The kids were not thrilled to be in the car, they had other things they’d rather do than be hauled around on errands with their Mom. Yet they were there because they understood that these particular errands were for their benefit and they all needed to be present. It is hard to take passport photos of a person if they stayed at home. The photos happened at a Walgreens and while we were waiting the kids wandered the aisles picking out treats. It has been a long time since all four of my kids were at a store together. I watched as they called each other to look at things. We departed with them more cheerful than they’d arrived. I listened to them in the car as we drove to our next stop. They chattered about games they’d played and things that they’d seen on the internet. All four of them participated in the conversation.

I watched the kids pause for each other as we climbed out of the car and navigated our entrance to the furniture store. I led them through the maze of couches and tables to where they could flop themselves onto mattresses. We decided that our big Christmas gift for the year was to buy new ones for the kids. They were all excited by this because they’d been complaining about their old ones for a while now. I watched them play Goldilocks: too soft, to firm, just right. They all would have liked the super mattress that was out of my price range, but were happy with the nicest we could afford. As soon as we got home the kids scattered to their separate pursuits, but they’ll remember picking out mattresses together.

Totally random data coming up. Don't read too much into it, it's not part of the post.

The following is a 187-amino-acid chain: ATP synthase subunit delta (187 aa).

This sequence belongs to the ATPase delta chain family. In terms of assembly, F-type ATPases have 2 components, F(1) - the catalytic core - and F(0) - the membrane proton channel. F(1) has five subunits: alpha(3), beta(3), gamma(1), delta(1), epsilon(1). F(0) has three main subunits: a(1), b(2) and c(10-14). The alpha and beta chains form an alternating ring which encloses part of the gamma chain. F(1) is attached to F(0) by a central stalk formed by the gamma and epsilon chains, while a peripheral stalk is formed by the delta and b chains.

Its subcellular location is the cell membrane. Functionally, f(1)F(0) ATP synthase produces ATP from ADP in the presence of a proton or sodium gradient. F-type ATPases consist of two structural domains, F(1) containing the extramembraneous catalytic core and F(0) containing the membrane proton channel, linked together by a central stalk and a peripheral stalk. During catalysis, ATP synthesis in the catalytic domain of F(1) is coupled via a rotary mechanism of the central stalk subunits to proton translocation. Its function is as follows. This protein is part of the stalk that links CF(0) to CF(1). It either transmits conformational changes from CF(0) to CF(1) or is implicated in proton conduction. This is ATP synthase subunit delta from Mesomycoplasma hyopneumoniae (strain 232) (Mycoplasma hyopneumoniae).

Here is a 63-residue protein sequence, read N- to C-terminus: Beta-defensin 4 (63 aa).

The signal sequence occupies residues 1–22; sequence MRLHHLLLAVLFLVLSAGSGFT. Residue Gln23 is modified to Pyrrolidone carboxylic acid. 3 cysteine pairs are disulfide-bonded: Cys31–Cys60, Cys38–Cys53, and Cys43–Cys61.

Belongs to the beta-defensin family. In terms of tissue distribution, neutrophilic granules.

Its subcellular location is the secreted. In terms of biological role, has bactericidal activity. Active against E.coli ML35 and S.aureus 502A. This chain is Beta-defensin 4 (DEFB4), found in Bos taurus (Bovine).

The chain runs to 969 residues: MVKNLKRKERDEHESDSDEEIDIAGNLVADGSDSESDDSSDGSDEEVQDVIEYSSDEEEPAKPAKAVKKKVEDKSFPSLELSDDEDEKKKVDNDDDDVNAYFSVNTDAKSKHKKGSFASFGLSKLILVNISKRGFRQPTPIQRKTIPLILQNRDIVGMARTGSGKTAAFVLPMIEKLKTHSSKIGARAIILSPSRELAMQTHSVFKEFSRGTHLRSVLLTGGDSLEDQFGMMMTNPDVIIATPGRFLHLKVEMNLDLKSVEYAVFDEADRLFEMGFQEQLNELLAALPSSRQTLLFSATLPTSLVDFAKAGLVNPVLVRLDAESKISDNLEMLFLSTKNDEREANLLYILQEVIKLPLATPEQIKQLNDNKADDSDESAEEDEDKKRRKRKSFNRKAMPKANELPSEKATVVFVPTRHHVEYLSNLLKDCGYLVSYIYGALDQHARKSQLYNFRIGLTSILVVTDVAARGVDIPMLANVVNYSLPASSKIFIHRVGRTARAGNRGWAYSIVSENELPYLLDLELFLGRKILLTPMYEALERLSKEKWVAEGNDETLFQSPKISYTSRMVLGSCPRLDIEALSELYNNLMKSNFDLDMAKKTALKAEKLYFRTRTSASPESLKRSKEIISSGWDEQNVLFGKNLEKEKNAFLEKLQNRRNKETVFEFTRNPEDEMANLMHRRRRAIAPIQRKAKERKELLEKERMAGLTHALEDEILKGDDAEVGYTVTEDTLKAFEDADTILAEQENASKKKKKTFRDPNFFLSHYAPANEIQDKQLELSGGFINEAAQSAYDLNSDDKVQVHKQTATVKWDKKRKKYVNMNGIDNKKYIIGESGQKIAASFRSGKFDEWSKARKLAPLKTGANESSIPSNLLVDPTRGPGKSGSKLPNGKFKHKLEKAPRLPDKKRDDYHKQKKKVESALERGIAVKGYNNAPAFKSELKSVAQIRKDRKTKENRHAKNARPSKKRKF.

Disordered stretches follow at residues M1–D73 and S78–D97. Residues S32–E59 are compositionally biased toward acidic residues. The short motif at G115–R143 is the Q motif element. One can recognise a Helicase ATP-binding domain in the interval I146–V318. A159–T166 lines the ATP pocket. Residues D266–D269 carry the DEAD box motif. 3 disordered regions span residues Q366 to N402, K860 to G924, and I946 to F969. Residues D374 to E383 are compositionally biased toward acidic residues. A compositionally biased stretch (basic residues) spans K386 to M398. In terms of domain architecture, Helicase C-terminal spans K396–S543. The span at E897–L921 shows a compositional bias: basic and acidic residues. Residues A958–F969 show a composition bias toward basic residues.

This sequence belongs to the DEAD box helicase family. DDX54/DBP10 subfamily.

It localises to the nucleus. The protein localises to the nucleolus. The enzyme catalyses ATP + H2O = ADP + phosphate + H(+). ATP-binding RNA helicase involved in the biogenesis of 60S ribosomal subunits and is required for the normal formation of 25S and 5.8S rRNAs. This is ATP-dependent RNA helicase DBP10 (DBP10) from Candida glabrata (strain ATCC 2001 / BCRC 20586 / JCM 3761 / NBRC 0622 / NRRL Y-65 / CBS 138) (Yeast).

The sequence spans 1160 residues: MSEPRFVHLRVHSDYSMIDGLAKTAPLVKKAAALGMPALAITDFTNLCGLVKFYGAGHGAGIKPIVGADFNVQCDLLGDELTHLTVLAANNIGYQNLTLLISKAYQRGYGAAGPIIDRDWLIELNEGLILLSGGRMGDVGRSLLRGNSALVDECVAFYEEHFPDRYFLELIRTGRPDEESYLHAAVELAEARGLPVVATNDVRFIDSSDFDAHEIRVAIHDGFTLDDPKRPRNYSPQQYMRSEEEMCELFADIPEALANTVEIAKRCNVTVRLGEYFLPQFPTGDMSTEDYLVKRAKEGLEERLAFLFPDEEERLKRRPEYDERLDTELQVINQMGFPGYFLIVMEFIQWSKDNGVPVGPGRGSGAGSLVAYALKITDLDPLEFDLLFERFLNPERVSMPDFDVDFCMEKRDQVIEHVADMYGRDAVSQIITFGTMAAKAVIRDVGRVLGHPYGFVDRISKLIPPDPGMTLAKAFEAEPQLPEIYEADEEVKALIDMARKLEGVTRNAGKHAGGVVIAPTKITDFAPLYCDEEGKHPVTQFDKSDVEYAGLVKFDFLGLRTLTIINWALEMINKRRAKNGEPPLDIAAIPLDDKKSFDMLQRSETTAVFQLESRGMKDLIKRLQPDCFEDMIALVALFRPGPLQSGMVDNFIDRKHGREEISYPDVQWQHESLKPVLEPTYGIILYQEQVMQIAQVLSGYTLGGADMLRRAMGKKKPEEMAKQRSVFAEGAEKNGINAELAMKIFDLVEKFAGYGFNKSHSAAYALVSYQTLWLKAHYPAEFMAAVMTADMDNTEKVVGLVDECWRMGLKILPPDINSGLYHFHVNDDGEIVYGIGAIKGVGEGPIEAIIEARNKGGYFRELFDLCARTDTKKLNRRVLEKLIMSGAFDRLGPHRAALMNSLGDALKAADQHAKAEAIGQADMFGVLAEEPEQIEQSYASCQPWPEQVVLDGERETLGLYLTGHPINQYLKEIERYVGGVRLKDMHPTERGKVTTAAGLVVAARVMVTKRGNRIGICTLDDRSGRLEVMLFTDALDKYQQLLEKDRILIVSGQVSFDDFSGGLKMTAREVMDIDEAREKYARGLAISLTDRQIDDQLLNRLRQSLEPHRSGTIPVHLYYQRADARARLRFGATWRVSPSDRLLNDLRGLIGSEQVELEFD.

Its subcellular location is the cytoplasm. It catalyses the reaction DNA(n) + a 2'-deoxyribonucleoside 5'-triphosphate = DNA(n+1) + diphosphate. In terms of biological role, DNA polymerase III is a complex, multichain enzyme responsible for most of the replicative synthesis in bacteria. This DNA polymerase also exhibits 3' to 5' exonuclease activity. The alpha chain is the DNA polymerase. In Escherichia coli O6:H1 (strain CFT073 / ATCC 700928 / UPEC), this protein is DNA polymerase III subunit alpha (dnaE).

“Are you okay?” Howard asked me. I wasn’t, so he stopped and sat down with me while I talked through some emotions I was processing. It’s been a tough year for me these past twelve months as we’ve been through diagnosis, therapy, and mental health management for several kids. Howard listened, said good things, and made me laugh. I am so fortunate to have him.

Special Needs Scavenger Hunt

I’ve spent the last eighteen years participating in an educational scavenger hunt and I’ve only just now recognized that was what I was dealing with. By age three it was obvious that Link was a special needs kid. It was also obvious that he was friendly, happy, loving, and smart. With the first diagnosis of language delay, I began seeking for things that would help him. I made up games, bought games, and worked with Link regularly. All along the way we had teachers, psychologists, and administrators who were very helpful to us. They gave me pieces I needed and helped us find our way forward. Yet we still spent a lot of time stumbling around because for all the help we did get, there was other help that we didn’t get because we didn’t know the right keywords to unlock those options.

A year ago depression loomed large in Link. He was desperately lonely and overwhelmed with trying to manage a full load at public high school. It seemed like we were constantly readjusting his schedule, dropping classes, switching to different ones. We were trying to find a balance, a way that he could do homework before he left the school grounds so that home time could be free of school stress. When I finally was able to identify depression as the problem, I called for a meeting with his school counsellor. It was like the word “depression” was a key that opened up a cupboard in her brain. “We could put him in home health.” She said. Then she described to me a mode of schooling which was something I’d been trying to describe for at least two years. It wasn’t that she didn’t want to help me before, but until I said “depression” she didn’t make the connection I needed.